A fall walk in Jackson Park
As the first cool breath of air rushes south from the Arctic, the age old flight of birds starts to move south across much of the northern hemisphere. Many species, such as warblers, rails and thrushes, travel at night, but many others are easily visible during the daytime as they move south in sometimes very impressive numbers. These latter birds include swallows, hummingbirds and most birds of prey.
Western North Carolina is an excellent place for watching and enjoying this vast movement of birds both in the spring and autumn months, but it is the fall that can bring some of natures finest shows. When inclement weather starts to some in from the north, raptors or birds of prey begin to move south. Bald Eagles and Northern Harriers move through in ones and twos and small parties of Sharp-shinned Hawks and American Kestrels add lines and shapes to the avian show.&bsp; But it is the fall migration of a medium-sized raptor that we all await. The autumn flights of the Broad-winged Hawk can both inspire and impress. From an exposed ridge the birds can often be seen rising out of the trees below. Small numbers grow larger and soon the sky can be full of lazily circling hawks. These kettles of migrating birds rise higher and higher into the paling sky only to split apart as the birds reach cruising height. Numbers may sometimes reach into the thousands.
But what weather patterns cause this mass southbound exodus of birds? During bird migration the southbound birds regularly use moving weather patterns to aid them on their southerly mission, and these bands of high and low-pressured air masses that move across North America from West to East are colloquially known as Highs and Lows. In the fall of the year it is the cold fronts that we need to watch, and in many parts of the world birders watch the evening television weather reports like hawks waiting for the perfect weather conditions that will produce outstanding bird movements.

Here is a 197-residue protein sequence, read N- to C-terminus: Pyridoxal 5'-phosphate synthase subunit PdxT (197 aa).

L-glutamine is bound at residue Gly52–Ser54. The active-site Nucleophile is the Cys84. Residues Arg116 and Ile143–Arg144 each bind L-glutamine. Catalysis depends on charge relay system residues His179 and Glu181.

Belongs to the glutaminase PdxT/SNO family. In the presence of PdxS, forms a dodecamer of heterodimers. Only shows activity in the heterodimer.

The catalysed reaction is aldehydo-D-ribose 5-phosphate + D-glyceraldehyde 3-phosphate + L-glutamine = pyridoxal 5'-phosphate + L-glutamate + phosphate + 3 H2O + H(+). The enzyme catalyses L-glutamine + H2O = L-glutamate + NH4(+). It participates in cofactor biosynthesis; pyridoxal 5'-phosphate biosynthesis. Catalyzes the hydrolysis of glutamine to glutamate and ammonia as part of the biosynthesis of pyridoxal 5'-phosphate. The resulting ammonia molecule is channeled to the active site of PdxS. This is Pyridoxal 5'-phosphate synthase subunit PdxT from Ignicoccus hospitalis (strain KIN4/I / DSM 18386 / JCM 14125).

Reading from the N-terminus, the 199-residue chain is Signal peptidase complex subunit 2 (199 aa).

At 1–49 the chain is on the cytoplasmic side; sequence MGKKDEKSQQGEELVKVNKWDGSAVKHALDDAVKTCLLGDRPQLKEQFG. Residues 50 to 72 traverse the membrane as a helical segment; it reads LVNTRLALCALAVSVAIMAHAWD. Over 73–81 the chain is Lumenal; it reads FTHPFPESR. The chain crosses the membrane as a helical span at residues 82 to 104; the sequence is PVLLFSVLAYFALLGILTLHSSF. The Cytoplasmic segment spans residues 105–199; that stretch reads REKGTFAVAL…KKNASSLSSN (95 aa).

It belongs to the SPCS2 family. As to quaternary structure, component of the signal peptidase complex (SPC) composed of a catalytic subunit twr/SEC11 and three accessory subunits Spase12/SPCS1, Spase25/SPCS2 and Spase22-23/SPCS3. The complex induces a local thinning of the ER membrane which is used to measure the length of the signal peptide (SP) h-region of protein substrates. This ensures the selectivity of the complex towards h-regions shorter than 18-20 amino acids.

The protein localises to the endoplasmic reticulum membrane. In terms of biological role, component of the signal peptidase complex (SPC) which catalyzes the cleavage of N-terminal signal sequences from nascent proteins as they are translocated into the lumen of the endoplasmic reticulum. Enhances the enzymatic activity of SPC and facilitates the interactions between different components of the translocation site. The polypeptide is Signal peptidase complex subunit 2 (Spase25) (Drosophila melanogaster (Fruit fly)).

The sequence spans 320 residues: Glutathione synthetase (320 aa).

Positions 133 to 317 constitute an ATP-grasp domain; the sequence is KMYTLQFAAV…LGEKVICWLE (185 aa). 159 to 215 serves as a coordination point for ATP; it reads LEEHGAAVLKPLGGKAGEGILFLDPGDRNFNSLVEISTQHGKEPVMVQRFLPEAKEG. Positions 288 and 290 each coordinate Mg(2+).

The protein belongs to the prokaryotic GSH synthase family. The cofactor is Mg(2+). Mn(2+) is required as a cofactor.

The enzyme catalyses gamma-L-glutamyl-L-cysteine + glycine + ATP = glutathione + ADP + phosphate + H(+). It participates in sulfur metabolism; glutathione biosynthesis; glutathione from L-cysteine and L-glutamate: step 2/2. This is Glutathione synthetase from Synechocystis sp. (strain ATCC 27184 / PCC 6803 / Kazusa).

The numbers of birds of prey that can be seen from autumn hawkwatching sights can be impressive, although here in the Southern Appalachians, the birds tend to scatter along the myriad of mountain ridges. Some of the more popular places are Caesars Head State Park in South Carolina, several places along the North Carolina stretch of the Blue Ridge Parkway, including Mahogany Rock, Mt. Pisgah, and the Mills River Valley Overlook.&bsp;&bsp; &bsp;
Wherever you go, be it to Hawk Mountain, Pennsylvania or Caesars Head State Park, South Carolina, or even Veracruz, Mexico, the daily movement of birds is a very visible part of the great mystery that is bird migration. Birds of prey are easy to see as they move south, and many are great long-distance migrants that winter far to the south of the US and Canada. Should you get the chance to experience one day of hawkwatching in the fall, and witness one small part of this annual phenomenon, you are in danger of being bitten by the birding or hawkwatching bug. After that you will too look to the north in the fall, waiting for those winds to switch to the northwest and looking for distant black specks in the cooling sky.
~&bsp; Bird Box written by Simon Thompson